Clint Moore, USGS Georgia Cooperative Fish and Wildlife Research Unit
Project Completion: December 2019.
Implements Science Plan Theme: 2 and 4
The southeastern U.S. is home to more than half of the animal and plant species that are being reviewed by the U.S. Fish and Wildlife Service (USFWS) to determine if they are threatened or endangered due to losses or changes in habitat. The longleaf pine (Pinus palustris) ecosystem, which is native to the southeastern U.S., supports several animal species that are considered a priority to be reviewed, based on significant threats, how much knowledge we have about the species, and opportunities for conserving them. These include the gopher tortoise (Gopherus polyphemus), striped newt (Notophthalmus perstriatus), gopher frog (Rana capito), southern hognose snake (Heterodon simus), and Florida pine snake (Pituophis melanoleucus mugitus). This ecosystem also supports a large number of priority plants. State wildlife agencies in the Southeast are partnering with USFWS to assess the status of these species and to implement actions that will protect and restore them on public and private lands.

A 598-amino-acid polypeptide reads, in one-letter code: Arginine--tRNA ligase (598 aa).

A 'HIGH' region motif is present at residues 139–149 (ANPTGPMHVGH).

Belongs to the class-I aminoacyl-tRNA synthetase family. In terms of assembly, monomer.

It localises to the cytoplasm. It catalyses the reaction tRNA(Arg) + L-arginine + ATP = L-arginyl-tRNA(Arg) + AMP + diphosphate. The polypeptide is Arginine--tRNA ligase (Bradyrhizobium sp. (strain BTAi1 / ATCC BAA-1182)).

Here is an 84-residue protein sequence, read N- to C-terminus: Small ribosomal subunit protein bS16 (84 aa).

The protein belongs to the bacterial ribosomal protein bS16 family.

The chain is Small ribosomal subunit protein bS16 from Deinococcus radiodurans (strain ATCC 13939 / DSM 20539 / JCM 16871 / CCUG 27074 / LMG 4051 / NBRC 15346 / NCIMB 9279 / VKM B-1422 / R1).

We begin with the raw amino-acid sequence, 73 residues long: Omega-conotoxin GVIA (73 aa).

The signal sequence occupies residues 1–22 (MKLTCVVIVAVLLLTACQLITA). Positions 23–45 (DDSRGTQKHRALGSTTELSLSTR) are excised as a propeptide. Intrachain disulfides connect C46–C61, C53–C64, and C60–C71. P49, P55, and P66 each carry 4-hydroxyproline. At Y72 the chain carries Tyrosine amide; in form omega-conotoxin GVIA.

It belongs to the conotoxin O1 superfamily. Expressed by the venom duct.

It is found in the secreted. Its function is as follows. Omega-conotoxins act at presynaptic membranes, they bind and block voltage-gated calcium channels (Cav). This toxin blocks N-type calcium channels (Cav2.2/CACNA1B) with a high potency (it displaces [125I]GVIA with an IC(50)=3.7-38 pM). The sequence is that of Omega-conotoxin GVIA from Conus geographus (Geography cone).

This project will build on studies related to the gopher tortoise that are already underway by the USGS and will engage collaborations with other partners conducting species assessments to identify conservation actions expected to improve the status of five priority at-risk species (mentioned above) in the longleaf pine ecosystem. These actions will be based on an updated analysis of the status and distribution of these species and their habitats, current and future threats to these habitats, and the likelihood that specific actions will achieve their intended effect.
This work will accelerate efforts needed to prevent the potential loss of species in this important ecosystem, especially with projected changes in climate and urban growth.
This project is integrated with another SE CSC project, An adaptive landscape planning and decision framework for gopher tortoise (Gopherus polyphemus) conservation.
View a recorded webinar that introduces the project: